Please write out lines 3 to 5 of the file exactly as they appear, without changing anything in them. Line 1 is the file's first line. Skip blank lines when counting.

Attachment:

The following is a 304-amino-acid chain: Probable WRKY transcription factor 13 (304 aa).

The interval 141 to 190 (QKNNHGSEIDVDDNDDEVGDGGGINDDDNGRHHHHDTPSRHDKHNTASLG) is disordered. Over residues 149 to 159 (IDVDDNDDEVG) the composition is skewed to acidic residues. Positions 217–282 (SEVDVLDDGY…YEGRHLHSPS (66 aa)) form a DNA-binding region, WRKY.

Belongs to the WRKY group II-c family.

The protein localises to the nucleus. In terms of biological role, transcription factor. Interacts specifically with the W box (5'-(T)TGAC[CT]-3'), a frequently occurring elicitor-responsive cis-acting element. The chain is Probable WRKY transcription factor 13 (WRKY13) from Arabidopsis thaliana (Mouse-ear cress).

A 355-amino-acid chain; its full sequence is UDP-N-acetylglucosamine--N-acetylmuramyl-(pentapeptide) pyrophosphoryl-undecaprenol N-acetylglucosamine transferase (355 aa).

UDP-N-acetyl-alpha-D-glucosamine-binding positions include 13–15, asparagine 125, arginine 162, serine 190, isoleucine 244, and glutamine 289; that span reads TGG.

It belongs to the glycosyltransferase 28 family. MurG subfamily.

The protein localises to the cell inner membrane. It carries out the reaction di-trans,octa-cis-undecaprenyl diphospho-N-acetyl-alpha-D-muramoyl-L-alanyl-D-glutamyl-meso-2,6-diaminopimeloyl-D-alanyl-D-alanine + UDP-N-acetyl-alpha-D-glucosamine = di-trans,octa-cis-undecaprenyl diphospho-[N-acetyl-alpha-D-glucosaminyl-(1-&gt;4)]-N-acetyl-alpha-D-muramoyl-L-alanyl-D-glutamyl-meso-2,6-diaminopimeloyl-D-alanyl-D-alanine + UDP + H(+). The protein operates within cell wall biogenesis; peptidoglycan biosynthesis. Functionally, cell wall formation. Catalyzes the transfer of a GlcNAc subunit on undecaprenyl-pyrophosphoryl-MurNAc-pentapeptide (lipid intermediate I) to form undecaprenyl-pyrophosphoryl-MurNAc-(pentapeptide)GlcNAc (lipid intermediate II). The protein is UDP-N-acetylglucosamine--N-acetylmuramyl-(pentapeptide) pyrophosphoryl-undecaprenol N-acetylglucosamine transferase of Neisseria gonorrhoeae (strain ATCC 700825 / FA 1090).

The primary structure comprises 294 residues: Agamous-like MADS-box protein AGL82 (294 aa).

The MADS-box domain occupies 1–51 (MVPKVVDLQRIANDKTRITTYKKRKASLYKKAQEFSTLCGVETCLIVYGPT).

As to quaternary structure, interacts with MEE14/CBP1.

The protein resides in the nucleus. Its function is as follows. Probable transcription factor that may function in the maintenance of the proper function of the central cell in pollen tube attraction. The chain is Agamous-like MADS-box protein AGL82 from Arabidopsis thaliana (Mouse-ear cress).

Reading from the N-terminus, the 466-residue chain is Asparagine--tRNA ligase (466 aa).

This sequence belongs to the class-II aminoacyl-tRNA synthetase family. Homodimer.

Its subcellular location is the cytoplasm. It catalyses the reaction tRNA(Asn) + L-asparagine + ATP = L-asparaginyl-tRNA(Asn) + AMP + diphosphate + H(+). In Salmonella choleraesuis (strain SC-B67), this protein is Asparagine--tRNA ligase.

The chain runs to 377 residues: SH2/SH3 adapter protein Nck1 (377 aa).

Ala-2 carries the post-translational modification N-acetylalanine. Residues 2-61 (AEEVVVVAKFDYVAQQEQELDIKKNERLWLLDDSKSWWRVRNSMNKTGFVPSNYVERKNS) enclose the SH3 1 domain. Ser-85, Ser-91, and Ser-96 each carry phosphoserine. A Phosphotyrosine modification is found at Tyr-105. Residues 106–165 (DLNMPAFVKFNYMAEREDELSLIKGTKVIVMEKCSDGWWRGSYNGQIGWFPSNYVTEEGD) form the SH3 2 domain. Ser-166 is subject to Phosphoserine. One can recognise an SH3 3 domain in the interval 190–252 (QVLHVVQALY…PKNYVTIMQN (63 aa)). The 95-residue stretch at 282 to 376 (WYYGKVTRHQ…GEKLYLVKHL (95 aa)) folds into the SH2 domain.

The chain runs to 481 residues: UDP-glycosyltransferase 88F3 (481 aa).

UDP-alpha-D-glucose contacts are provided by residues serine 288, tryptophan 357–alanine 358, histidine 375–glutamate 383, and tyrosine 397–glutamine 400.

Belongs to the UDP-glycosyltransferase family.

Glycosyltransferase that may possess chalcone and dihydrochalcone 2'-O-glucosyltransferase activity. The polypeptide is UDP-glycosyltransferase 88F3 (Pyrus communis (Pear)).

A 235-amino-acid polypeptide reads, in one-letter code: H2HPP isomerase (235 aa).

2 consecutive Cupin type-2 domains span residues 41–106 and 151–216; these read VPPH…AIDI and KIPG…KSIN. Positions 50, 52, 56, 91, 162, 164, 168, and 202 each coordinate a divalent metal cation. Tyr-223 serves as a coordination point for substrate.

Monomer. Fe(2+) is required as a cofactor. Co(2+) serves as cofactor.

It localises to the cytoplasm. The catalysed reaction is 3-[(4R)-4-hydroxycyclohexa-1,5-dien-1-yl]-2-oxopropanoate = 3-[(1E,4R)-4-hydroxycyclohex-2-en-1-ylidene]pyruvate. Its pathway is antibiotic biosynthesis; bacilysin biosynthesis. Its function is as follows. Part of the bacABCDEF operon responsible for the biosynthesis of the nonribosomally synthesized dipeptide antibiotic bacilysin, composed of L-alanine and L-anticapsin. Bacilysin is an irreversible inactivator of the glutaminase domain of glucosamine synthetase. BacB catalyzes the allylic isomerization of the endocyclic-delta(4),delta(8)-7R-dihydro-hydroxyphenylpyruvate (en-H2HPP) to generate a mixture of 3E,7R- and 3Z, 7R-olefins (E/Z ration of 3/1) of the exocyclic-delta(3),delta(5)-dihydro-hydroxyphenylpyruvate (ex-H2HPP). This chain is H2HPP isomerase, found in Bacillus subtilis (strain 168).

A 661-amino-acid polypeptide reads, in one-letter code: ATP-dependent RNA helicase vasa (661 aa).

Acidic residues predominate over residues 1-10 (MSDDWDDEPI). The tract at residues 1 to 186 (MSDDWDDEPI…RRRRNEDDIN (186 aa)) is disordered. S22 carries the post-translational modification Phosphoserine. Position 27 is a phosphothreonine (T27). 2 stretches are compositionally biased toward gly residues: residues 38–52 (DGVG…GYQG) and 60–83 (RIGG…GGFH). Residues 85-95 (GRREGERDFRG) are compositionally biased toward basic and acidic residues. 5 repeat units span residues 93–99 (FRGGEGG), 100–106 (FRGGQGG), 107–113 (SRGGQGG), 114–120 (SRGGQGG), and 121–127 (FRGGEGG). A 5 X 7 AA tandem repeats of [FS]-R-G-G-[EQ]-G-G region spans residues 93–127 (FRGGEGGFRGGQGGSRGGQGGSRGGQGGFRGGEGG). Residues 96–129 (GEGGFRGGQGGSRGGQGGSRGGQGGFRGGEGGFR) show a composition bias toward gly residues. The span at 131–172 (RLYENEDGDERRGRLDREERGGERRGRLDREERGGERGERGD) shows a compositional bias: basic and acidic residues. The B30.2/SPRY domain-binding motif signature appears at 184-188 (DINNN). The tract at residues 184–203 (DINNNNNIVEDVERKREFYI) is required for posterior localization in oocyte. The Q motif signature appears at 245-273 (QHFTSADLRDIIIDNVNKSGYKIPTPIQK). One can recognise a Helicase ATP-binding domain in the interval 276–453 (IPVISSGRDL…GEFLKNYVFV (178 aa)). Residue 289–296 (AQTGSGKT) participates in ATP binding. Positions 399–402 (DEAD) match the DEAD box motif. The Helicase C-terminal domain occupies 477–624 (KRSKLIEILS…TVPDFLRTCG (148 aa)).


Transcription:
Belongs to the WRKY group II-c family.

The protein localises to the nucleus. In terms of biological role, transcription factor. Interacts specifically with the W box (5'-(T)TGAC[CT]-3'), a frequently occurring elicitor-responsive cis-acting element. The chain is Probable WRKY transcription factor 13 (WRKY13) from Arabidopsis thaliana (Mouse-ear cress).

A 355-amino-acid chain; its full sequence is UDP-N-acetylglucosamine--N-acetylmuramyl-(pentapeptide) pyrophosphoryl-undecaprenol N-acetylglucosamine transferase (355 aa).